It’s a pleasant two-hour drive down through the Nantahala Forest to the southwest tip of North Carolina, to Brasstown, home of the JC Campbell Folk School. We were there over a year ago and liked the experience, so this time we took a weekend course followed by a week long one. It’s a rustic, almost off-the-grid experience. The food is all fresh (grown there or nearby) and classes run all day and often into the evenings. We build/create things by hand under the guidance of skilled instructors. Most of the students (not all) are retired folks. One of my NCS cartoonist pals, Jack Cassady, lives and teaches down there. He and his lovely spouse, Brenda, took us out to a local eatery in Murphy. Many smiles.
I learned how to carve a wood spirit with a chisel – the face of an old bearded man in a large piece of butternut wood. Facial anatomy was stressed so that was familiar. Sharpening the chisels and gouges and using them to remove all the wood that wasn’t the face was similar to wood carving but on a larger scale. Facial measurements and angles, planning and learning which tool to use kept us busy over a full two days.”Ta Dah!”
The woodworking class project was building a tri-legged table with a top that can fold up vertically. The design is centuries old. (I brought along my grandmother’s similar old table in hopes of learning how to fix and restore it as a future project.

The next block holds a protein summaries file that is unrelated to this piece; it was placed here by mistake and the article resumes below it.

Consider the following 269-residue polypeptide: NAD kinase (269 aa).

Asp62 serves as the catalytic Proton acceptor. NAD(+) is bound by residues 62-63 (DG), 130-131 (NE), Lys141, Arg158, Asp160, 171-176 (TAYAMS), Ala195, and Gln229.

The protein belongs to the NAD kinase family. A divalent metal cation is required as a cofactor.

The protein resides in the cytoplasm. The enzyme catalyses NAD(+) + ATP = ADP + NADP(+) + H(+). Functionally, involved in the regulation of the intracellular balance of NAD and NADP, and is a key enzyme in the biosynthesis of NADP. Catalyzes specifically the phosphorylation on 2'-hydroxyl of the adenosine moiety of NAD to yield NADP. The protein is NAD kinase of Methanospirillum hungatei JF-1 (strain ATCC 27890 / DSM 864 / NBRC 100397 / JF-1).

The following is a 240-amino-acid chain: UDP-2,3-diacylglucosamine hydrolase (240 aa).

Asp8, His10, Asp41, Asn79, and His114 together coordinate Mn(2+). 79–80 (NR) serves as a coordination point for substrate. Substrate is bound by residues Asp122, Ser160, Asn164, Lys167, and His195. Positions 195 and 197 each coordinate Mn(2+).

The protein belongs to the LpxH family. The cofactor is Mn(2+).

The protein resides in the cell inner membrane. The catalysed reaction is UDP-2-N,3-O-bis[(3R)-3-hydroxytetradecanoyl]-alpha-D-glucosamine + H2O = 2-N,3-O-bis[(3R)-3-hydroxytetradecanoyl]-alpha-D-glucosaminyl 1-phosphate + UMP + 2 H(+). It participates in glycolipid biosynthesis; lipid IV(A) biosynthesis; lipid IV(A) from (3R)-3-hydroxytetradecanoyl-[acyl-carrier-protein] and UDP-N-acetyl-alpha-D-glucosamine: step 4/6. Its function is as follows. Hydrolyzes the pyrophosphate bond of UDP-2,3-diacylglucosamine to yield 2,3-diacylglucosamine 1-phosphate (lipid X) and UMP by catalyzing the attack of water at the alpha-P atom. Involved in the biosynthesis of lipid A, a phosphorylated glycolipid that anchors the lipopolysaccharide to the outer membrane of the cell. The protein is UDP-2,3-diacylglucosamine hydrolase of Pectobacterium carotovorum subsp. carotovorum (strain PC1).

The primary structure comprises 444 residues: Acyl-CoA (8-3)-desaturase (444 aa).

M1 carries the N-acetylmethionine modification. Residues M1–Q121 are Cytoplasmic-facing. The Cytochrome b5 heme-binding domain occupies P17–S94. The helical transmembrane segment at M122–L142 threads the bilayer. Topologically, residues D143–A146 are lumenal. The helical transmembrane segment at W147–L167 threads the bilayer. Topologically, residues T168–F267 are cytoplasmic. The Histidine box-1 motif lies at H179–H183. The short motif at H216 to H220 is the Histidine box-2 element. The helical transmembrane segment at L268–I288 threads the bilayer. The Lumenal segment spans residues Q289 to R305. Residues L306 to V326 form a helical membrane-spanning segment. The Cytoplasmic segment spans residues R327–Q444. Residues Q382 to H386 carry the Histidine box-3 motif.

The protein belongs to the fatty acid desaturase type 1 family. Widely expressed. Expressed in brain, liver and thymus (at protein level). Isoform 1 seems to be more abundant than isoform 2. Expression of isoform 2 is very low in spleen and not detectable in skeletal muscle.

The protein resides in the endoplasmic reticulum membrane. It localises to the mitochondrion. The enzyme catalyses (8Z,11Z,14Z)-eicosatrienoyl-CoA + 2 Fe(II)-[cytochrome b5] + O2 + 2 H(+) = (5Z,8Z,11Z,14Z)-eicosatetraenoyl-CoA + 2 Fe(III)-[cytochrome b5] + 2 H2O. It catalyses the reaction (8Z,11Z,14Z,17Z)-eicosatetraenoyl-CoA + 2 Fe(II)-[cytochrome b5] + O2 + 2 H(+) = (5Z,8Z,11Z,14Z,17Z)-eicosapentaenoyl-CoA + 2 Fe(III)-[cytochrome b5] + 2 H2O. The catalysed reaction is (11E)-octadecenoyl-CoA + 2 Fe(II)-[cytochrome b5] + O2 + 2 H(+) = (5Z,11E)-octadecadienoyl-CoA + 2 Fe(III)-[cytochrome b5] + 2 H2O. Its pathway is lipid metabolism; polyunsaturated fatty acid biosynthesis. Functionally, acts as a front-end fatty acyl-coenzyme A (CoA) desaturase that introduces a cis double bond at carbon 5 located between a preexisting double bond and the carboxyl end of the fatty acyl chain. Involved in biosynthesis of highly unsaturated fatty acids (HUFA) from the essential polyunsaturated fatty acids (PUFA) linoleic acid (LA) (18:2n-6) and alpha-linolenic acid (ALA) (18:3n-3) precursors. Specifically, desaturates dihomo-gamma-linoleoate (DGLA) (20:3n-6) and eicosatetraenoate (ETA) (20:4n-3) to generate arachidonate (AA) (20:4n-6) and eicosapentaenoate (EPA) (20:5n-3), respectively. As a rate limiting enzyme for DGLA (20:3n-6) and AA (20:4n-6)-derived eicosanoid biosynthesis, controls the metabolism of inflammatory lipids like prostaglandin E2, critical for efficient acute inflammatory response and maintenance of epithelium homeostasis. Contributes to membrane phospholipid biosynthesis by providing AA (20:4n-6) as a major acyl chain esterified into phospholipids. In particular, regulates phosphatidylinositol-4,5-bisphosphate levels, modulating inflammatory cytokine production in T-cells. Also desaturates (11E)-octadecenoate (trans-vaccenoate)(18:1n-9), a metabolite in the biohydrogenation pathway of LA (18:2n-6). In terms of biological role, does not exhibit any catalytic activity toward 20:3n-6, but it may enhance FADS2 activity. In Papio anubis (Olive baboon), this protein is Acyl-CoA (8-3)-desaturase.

I’m a novice in a woodworking shop but an eager learner. It seemed like a basic-to-moderately difficult project. Our very well equipped studio had lathes, sanders, band and circular saws, drill presses, routers, and every sort of hand tool. We used them all. The instructors: Dan and John had planned our week in great detail, bringing enormous amounts of materials and tools.
Veneering and marquetry (artistic inlaid veneer patterns) were a big part of the project. Oy! John had created the palm-sized marquetry inserts for the centers of our veneered tabletops. We taped and turned and fitted and glued and pressed and cleaned and sanded the tabletop. Veneer is 1/40th of an inch thick, so don’t sand too long. The attachment base, spindle and legs were fashioned from solid walnut. The spirit of my recently departed friend, Murray, was standing behind me as I shaped the curves of the table shaft on the lathe. During the five days my classmates and I would help each other when we were at a pause in our projects. That would never happen in a painting or carving class. Nice. It all came together on the last day for my second “Ta Dah!”
Sam had two interesting courses as well. It was very nice to sit down for a half an hour at the end of our days and share what we had learned.
I thought a lot about the process of teaching and learning a new skill. Most of my life I’ve given presentations designed to inform and entertain. In the eight years, I’ve started teaching skills – basic drawing and cartooning. This is very different. I’ve been very impressed by Josh Kaufman’s 20-hour approach to learning new skills. link Often teaching basics is not particularly engaging. Simple exercises can be too simple. So I plan to try more challenging projects and to walk beside the students to help ensure they have a product of which they can be proud. We’ll see. Meanwhile, my instructors paid the price.